Local Officials Press Congress for Aid
Local government officials have called on Congress to quickly pass the $350 billion in direct, flexible aid for state and local governments included President Biden’s American Rescue Plan to help make up for lost revenue from lagging sales, income, and property taxes.
During a January 28 press call, officials affiliated with the U.S. Conference of Mayors, National League of Cities, and National Association of Counties expressed disappointment that the relief was not included in the federal coronavirus relief package passed in December 2020 (H.R. 133).
Jeff Williams, mayor of Arlington, Texas, and chair of the U.S. Conference of Mayors’ Metro Economies Committee, said sales tax revenues are down in most cities, and that income taxes have also taken a hit because of job losses. He added that property tax revenues are expected to decline because property values are decreasing, especially on properties owned by commercial businesses.
“We’re still feeling the effects, and then you add to that [that] we need to be on the front lines administering these vaccines and administering help to our businesses. So, we need the help so we can be standing on our two feet and moving ahead and not reeling from the economic loss,” Williams said.
The officials urged Congress to swiftly pass Biden’s plan, which includes $350 billion for state and local governments. Without the aid, the officials said they will be forced to make further cuts to municipal services and lay off and furlough even more workers, which will hinder the economic recovery.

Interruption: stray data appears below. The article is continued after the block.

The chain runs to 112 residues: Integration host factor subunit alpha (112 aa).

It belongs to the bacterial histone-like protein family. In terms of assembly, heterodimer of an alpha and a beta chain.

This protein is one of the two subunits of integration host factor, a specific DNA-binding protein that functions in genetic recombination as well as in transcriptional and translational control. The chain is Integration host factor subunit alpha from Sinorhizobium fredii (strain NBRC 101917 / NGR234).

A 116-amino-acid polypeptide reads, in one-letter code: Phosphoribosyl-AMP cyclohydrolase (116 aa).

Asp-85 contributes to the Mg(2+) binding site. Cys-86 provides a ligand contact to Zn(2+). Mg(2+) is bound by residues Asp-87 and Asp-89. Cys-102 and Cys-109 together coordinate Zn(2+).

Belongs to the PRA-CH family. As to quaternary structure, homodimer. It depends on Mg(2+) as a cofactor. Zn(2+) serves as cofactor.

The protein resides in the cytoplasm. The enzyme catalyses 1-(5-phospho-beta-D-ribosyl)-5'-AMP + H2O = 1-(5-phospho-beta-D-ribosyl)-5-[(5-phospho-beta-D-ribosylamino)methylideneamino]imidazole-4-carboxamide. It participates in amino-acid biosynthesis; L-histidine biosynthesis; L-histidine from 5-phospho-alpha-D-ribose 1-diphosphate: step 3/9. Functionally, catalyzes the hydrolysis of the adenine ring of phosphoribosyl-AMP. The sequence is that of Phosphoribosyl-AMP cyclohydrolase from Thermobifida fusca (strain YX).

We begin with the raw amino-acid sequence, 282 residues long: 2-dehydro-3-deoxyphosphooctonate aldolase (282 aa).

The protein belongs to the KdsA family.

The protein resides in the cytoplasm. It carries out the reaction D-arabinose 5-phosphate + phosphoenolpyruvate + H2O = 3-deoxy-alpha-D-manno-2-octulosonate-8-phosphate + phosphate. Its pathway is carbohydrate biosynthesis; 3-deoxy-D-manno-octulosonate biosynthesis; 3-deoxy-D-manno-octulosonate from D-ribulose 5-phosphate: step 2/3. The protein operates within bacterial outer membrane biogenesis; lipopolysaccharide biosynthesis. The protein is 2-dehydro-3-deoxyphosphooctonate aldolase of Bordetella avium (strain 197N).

Williams said cities across the nation, big and small, are facing the same fiscal pressure. “This is not a big city or a 'blue state' problem — that is nonsense. I can tell you that there are mayors just like me who are in dire need of fiscal relief,” he said.
U.S. Senate Minority Leader Mitch McConnell, R-Ky., opposed the aid sought by state and local governments, calling it a bailout for Democrat-run states.
The December 2020 relief package didn’t include the requested aid.
The Health and Economic Recovery Omnibus Emergency Solutions Act (H.R. 925) passed by the House October 1, 2020, included more than $1 trillion in aid for state and local governments, including $915 billion in flexible aid.
Nan Whaley (D), mayor of Dayton, Ohio, said the $350 billion will be enough to cover immediate needs, and that an additional federal relief package is expected to provide more aid.
According to Williams, since the pandemic began, nearly 1.4 million people who worked for state and local governments have lost their jobs. “We are not seeing a V-shaped recovery at all,” he said.
Williams said the U.S. Conference of Mayors’ recently updated report on local economies forecasts that it will be mid-2023 before even half of American cities regain the jobs that were lost last year.
Victoria Woodards, mayor of Tacoma, Washington, said that when residents lose jobs, demand for state and local government services increases.
Woodards said municipal revenues are down and expenditures are up, which means reduced services for things like waste collection, recycling, and public transit.